Finally keep an eye on the Public Administration Committee's pre-appointment hearing (at 4.30pm) for the chair of the UK Statistics Authority - in June, Dame Janet Finch, withdrew her name from consideration after being quizzed by the committee - and ministers promised it a bigger role in this appointment in the future. The new candidate is Andrew Dilnot, making his second select committee appearance of the day.

In the Lords, (from 2.30) it's the second day of detailed committee stage scrutiny of the Protection of Freedoms Bill. Watch out for an amendment from Labour's Lady Royall which would recognise stalking as a crime and clearly identify stalking behaviour in legislation. It would also ensure that the criminal justice system treats cases of stalking and harassment with the level of seriousness they deserve by increasing the maximum penalty from 6 months to 5 years and by allowing cases to be tried in the Crown Court as well as the Magistrates. Lady Royall may not press the amendments to a vote at this stage - but she may have another go at creating a stalking offence when the bill reaches its report stage.

On Wednesday Commons proceedings begin at 11.30am, with questions to the International Development Secretary Andrew Mitchell - and then to the Prime Minister. MPs will then work their way through a rather humdrum list of chores - opposed private bills, an EU document to approve and a series of votes on various appointments. The highlight may prove to be a motion on the Membership of the Speaker's Committee on the Independent Parliamentary Standards Authority - the very light-touch oversight body which appoints the officials who run the MPs expenses watchdog. Any IPSA-related motion usually provokes a chorus of complaints about the expenses regime. And the Commons day ends with an adjournment debate, led by the Conservative David Amess, about experimentation on animals.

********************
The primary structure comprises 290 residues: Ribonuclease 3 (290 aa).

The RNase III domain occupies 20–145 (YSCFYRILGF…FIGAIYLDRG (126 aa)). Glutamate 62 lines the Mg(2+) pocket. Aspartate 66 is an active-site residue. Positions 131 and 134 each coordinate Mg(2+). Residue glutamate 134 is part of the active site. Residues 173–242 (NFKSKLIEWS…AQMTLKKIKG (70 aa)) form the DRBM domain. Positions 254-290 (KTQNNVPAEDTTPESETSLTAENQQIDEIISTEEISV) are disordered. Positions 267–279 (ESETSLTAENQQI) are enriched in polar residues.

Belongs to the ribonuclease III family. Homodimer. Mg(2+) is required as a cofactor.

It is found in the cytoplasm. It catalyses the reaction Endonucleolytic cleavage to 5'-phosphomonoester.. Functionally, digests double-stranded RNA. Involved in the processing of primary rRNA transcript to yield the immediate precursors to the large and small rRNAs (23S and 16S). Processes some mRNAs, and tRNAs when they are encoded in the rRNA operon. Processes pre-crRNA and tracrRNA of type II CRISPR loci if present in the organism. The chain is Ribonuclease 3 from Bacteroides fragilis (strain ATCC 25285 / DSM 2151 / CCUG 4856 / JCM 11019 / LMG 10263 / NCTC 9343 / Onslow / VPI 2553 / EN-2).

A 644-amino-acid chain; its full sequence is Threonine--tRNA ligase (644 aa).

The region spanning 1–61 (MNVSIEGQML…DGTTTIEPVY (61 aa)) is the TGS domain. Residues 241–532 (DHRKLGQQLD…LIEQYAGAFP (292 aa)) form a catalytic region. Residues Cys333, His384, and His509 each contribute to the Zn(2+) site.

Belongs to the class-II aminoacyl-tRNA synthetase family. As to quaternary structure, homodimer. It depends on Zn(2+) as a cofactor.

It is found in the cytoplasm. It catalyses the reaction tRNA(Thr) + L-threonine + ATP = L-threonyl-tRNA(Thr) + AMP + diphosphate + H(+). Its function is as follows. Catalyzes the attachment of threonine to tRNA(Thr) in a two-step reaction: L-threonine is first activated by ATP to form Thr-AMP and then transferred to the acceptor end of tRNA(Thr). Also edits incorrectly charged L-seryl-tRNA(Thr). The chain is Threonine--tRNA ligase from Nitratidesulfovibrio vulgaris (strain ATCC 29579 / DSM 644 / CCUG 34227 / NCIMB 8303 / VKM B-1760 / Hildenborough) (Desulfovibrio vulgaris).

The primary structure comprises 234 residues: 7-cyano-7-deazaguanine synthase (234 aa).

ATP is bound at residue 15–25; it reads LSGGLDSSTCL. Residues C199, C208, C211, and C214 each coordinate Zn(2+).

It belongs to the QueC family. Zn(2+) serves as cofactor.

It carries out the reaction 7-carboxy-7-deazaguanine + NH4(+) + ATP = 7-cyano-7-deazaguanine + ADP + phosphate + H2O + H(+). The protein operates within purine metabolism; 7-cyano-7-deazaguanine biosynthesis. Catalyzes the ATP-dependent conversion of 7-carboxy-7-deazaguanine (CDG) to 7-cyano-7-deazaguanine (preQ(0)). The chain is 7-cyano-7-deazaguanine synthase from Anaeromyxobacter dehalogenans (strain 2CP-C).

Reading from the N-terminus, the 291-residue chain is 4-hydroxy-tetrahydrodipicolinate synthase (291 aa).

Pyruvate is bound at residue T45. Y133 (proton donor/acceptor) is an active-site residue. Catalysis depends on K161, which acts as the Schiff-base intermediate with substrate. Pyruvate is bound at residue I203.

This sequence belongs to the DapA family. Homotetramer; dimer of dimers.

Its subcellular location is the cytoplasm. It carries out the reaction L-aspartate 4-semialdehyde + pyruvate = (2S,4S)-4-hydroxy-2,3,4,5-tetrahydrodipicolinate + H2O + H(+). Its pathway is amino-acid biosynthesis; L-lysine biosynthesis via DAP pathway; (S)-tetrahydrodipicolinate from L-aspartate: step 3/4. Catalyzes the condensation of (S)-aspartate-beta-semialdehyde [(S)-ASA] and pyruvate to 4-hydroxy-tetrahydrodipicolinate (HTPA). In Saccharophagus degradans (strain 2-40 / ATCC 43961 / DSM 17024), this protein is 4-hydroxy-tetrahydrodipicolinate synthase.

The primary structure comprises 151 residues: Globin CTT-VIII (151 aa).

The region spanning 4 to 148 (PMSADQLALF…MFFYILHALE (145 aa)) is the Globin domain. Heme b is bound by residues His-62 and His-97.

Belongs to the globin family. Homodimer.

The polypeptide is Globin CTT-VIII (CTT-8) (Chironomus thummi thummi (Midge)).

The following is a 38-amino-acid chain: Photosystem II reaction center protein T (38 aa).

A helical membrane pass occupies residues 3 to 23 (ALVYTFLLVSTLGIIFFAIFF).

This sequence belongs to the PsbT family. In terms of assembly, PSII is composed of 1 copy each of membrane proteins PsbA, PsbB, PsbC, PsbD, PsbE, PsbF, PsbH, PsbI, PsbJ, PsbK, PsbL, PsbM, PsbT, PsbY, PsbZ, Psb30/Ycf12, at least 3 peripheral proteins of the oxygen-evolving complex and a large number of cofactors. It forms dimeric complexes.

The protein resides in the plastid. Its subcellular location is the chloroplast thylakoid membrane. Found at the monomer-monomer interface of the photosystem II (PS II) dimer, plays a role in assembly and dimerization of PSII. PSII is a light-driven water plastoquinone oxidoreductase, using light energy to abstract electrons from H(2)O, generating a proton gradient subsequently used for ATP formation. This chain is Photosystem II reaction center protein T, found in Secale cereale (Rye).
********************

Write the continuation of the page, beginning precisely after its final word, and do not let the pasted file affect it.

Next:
As always on a Wednesday it's a very busy committee day -- with the Treasury Committee holding its third session on the Autumn Statement with George Osborne, Chancellor of the Exchequer. His forecasts, his growth strategy and the danger of the collapse of the Euro will be key topics - to state the obvious. (2.15pm)

The new Defence Secretary, Phillip Hammond, makes his debut at the Defence Committee at 2.30pm. This is a general session and they can ask about pretty much anything - but it's a fair bet that the recent and rather critical Public Accounts Committee report into the decisions which resulted in the Royal Navy having two aircraft carriers with no aircraft will come up.

Elsewhere, the Work and Pensions Minister, Chris Grayling, appears before the European Scrutiny Committee (2.15pm) to talk about the European Council decision on coordination of social security. Britain does not want to take part - and the Government believes it does not have to, because it normally has to choose to opt into justice and home affairs matters. This is sensitive stuff - and even if it is rather technical, this could be a hearing with considerable ramifications.

The Health Committee has a session on the professional responsibility of healthcare practitioners - with witnesses from the Care Quality Commission, the Royal College of Nursing, and the British Medical Association.(2.30pm)